Friday, March 06, 2015

This Is An Interesting Discussion On Some Ways Of Saving And Or Improving The Health System.

There was an interesting discussion broadcast last week:

Saving Health

It’s the conversation that doctors and patients want to have, but many politicians are avoiding – how do we create a patient-focused healthcare system?
By SBS Insight
Airdate: Tuesday, February 24, 2015 - 20:30
Channel:  SBS One
Carly Stewart's seven-year-old son Lachlan has cerebral palsy, requiring treatment from up to eight different hospital departments. She says the biggest hurdle for her family is poor communication between doctors across these departments.
Two-year-old James Robins has cystic fibrosis, and requires consistent medical care. His mother, Katherine, prefers to use Hospital in the Home (HITH) wherever possible, because it gives James a sense of normality in his daily routine, and reduces his chances of contracting further infections.
Dr Charlotte Hespe has been in general practice for over 20 years. She says a doctor's primary focus is the patient, but feels their efforts are supremely hampered by an unnecessary amount of red tape.
Terry Barnes, the man who floated the idea of a GP co-payment in recent times, and a former advisor to the Howard government, is frustrated by the current debate. He feels that whilst the co-payment remains on the table, any chance at greater health reform is stymied by both professional and political forces.
The Federal Government's spending on health care was around $30.2 billion in 2012-2013, according to the Productivity Commission's Report, and this is set to rise from 4 per cent of GDP to 7 per cent by 2059.
As the government warns of unsustainable spending, we ask: how efficient could our health system be?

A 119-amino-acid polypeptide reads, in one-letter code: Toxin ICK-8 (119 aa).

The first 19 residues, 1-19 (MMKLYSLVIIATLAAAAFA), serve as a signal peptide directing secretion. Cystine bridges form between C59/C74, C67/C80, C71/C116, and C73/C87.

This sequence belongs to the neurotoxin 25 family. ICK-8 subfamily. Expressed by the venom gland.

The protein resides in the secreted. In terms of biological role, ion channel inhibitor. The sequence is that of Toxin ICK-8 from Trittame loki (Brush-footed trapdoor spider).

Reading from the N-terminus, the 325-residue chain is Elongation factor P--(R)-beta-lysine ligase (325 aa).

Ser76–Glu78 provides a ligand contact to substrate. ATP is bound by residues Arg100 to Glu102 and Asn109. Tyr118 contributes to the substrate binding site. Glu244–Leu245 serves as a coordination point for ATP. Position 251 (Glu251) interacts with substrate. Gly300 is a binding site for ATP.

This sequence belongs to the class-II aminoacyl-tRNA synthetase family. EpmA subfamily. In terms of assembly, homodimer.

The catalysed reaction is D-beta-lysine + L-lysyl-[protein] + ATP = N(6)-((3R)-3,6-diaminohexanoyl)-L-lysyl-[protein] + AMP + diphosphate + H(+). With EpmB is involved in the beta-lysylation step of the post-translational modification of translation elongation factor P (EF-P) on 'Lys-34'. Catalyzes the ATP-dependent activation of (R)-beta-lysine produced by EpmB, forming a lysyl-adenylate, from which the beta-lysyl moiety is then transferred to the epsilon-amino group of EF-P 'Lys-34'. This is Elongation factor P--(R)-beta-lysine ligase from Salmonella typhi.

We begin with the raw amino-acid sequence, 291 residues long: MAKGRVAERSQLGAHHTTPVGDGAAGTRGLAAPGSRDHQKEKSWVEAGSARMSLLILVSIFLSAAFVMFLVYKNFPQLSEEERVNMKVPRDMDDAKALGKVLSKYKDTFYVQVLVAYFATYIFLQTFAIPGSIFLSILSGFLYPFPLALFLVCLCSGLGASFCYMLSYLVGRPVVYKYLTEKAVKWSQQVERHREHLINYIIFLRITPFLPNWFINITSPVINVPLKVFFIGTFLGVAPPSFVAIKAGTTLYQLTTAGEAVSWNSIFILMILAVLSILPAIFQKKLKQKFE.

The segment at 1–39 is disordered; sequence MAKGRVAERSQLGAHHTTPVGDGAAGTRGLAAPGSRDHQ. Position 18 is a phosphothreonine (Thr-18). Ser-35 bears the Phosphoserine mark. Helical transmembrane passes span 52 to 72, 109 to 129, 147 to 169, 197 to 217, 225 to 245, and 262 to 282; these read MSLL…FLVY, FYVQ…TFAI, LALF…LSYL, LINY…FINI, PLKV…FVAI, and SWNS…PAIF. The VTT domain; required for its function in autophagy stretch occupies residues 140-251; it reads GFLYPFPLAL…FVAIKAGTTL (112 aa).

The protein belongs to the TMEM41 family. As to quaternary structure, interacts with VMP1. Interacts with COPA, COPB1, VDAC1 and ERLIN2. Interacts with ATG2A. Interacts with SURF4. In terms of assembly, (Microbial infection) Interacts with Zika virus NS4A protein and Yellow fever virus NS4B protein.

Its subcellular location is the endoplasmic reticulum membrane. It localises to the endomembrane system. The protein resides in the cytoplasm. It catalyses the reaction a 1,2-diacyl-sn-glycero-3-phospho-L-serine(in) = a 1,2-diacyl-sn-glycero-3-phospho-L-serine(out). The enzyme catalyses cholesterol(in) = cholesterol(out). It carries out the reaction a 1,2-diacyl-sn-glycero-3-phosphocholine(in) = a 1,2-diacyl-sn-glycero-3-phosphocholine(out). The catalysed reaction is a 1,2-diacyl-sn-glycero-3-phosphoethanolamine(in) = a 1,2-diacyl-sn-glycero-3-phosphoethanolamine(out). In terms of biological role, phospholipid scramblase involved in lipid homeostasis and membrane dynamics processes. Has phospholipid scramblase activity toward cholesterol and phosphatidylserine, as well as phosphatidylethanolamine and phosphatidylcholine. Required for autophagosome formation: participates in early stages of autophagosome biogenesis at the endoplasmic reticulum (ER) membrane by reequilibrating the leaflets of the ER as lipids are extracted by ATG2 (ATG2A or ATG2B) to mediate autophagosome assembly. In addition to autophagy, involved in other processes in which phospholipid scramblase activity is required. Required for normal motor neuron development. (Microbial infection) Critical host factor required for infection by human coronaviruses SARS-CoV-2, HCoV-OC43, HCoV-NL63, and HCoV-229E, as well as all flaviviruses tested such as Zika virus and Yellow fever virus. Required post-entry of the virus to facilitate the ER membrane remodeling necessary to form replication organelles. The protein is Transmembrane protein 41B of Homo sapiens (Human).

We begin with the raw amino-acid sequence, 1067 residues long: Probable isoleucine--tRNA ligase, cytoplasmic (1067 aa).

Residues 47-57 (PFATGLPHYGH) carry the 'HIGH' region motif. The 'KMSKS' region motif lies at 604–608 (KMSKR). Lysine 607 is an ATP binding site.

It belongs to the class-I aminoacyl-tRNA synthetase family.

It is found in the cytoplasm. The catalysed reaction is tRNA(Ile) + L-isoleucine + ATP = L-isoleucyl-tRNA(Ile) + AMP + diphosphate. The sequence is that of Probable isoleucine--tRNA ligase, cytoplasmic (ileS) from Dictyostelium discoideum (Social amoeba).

This week, Insight brings together patients, carers, nurses, health professionals, and economists, to discuss the challenges in reforming healthcare.
Saving money and helping patients: can the health system do both?
Presenter: Jenny Brockie
Producer: Paige MacKenzie 
Associate Producer: Saber Baluch 

Insight, Saving Health


JENNY BROCKIE:   Welcome everyone, good to have you with us tonight. Carly, your seven year old son Lachlan has cerebral palsy. How many health professionals would Lachlan see in a year say? 
CARLY STEWART: Oh, I think currently we see about eight or nine different departments at the Children's Hospital in Melbourne mostly doctors, sometimes physios or occupational therapists, occasionally speech therapists but generally doctors at the Children's Hospital.  We don't see our GP all that often except for referrals, we also see our private paediatrician just so that we can have a bit of an overarching view of where we're going with Lachlan, a lot of the paediatricians and doctors at the hospital, though very good, work in one modality. 
JENNY BROCKIE:   So how much do all of these people talk to one another about Lachlan?  
CARLY STEWART: Very little. It is getting better but very little. I'm usually the common thread in terms of making sure that we have, um, a plan that takes into account all of the things that's happening with him health wise and physically.
JENNY BROCKIE:   Isn't there a central record of everything that's happening in the hospital with Lachlan? 
CARLY STEWART: Um, they do have a central record. However, I believe there are still some departments that hold individual records. Um, and often when you see doctors they look at those areas that look to be relevant to them rather than whatever else might be happening in his life medically at that point in time.
Much, much more follows. 
Audio and a very full transcript are available from this link:
There are a lot of interesting view expressed in this program by a range of experts with lots of discussion of the issues around information flows, communication, information sharing and care co-ordination.
E-Health as a generic gets a fair bit of discussion.
I found it interesting that when the audience was asked only two people had a PCEHR record and most had not heard of
Well done guys!

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